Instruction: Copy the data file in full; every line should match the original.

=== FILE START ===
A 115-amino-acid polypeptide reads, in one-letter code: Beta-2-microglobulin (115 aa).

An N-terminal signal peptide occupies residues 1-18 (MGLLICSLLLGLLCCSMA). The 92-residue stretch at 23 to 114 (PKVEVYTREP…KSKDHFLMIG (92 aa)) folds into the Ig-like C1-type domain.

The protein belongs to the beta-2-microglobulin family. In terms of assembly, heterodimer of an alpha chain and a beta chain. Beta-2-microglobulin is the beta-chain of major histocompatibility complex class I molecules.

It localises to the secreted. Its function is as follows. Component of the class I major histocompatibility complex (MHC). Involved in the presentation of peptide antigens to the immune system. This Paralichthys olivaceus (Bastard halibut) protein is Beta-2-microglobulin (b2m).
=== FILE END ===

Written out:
A 115-amino-acid polypeptide reads, in one-letter code: Beta-2-microglobulin (115 aa).

An N-terminal signal peptide occupies residues 1-18 (MGLLICSLLLGLLCCSMA). The 92-residue stretch at 23 to 114 (PKVEVYTREP…KSKDHFLMIG (92 aa)) folds into the Ig-like C1-type domain.

The protein belongs to the beta-2-microglobulin family. In terms of assembly, heterodimer of an alpha chain and a beta chain. Beta-2-microglobulin is the beta-chain of major histocompatibility complex class I molecules.

It localises to the secreted. Its function is as follows. Component of the class I major histocompatibility complex (MHC). Involved in the presentation of peptide antigens to the immune system. This Paralichthys olivaceus (Bastard halibut) protein is Beta-2-microglobulin (b2m).